Washington Post —
Senate Republicans and the White House pressed ahead Tuesday with their suddenly resurgent effort to undo former president Barack Obama’s signature health-care law, even as their attempt was dealt a setback when a bipartisan group of governors and several influential interest groups came out against the proposal.
Powerful health-care groups continued to rail against the bill, including AARP and the American Hospital Association, both of which urged a no vote. But it was unclear whether the opposition would ultimately derail the attempt, as key Republican senators including Lisa Murkowski of Alaska said they had yet to make up their minds.
The measure marks the last gasp of Republican attempts to dramatically gut Obama’s Affordable Care Act, which has added millions of people to the ranks of the insured through a combination of federally subsidized marketplaces and state-level expansions of Medicaid, leading to record lows in the number of those without health insurance. The Graham-Cassidy bill — named for Sens. Lindsey O. Graham (S.C.) and Bill Cassidy (La.) — would convert funding for the ACA into block grants for the states and would cut Medicaid dramatically over time.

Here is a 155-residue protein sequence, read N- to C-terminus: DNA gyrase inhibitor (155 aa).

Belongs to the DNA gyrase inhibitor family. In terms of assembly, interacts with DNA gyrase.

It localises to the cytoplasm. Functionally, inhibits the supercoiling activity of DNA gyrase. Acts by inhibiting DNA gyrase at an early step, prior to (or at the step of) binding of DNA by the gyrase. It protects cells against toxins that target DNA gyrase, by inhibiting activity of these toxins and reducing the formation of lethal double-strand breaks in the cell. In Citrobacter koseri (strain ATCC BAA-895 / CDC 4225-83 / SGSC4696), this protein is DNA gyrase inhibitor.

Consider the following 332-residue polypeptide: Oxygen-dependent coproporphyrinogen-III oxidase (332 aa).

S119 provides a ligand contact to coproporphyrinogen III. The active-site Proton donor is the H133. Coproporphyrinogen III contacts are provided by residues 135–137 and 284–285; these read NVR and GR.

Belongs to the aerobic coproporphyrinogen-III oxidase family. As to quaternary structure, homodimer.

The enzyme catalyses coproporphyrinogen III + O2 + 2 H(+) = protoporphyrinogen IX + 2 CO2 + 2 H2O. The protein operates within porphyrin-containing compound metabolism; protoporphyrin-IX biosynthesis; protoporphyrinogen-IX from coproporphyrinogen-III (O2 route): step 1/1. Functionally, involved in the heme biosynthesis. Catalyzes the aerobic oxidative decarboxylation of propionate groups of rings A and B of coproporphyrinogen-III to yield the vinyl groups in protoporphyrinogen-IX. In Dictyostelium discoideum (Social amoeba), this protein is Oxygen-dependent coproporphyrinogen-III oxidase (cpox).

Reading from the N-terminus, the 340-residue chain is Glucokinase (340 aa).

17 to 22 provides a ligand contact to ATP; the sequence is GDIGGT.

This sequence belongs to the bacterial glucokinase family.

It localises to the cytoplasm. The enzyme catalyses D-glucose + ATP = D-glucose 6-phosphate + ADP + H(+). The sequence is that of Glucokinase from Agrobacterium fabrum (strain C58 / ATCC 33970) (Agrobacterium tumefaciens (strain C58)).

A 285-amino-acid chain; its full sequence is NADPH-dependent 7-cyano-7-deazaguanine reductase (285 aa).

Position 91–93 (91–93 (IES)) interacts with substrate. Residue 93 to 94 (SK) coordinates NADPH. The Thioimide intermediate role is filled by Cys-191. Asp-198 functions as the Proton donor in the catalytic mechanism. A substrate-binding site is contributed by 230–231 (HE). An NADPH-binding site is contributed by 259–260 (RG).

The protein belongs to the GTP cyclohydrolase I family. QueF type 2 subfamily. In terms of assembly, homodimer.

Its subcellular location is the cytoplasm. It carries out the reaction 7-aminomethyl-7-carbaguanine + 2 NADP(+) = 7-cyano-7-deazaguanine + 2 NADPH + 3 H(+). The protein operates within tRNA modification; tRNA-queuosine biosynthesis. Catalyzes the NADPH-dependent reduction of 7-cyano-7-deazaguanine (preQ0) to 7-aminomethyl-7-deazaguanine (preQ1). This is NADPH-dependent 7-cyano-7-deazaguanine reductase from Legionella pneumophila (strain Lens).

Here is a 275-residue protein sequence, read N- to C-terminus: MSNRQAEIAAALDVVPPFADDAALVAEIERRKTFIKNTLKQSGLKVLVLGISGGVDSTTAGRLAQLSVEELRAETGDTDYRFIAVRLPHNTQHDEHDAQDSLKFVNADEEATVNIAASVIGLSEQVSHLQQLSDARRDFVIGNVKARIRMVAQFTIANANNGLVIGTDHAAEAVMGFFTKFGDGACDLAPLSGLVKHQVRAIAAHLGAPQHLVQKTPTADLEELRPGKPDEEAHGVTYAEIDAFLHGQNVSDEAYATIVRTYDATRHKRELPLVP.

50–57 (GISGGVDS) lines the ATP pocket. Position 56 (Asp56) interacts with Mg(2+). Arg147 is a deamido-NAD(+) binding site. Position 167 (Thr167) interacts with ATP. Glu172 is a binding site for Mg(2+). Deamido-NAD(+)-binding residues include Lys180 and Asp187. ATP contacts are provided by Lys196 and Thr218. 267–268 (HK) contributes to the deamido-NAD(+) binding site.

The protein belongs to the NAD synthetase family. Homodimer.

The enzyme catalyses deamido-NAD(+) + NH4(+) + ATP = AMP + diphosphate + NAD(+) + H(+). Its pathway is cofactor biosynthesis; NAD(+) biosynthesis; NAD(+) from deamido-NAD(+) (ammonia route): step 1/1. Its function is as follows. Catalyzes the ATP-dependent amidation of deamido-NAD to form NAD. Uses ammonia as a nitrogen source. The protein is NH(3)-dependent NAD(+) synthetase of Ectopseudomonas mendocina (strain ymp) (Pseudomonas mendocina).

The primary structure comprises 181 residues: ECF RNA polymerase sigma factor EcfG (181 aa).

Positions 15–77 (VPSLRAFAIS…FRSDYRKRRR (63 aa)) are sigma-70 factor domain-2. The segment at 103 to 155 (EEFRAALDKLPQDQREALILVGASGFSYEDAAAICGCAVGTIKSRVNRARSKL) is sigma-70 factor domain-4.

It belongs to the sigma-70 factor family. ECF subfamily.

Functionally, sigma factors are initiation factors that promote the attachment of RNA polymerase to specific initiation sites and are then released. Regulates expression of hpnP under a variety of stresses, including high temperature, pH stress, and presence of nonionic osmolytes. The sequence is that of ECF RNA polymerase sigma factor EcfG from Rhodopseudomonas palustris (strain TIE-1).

The bill — coming two months after a previous failed repeal effort in the Senate — is the subject of a last-ditch lobbying push by Senate Majority Leader Mitch McConnell (R-Ky.) and the Trump administration, led by Vice President Pence, ahead of a Sept. 30 deadline for Senate action.
In a letter to Senate leaders, the group of 10 governors argued against the Graham-Cassidy bill and wrote that they prefer the bipartisan push to stabilize the insurance marketplaces that Sens. Lamar Alexander (R-Tenn.) and Patty Murray (D-Wash.) had been negotiating before talks stalled Tuesday evening.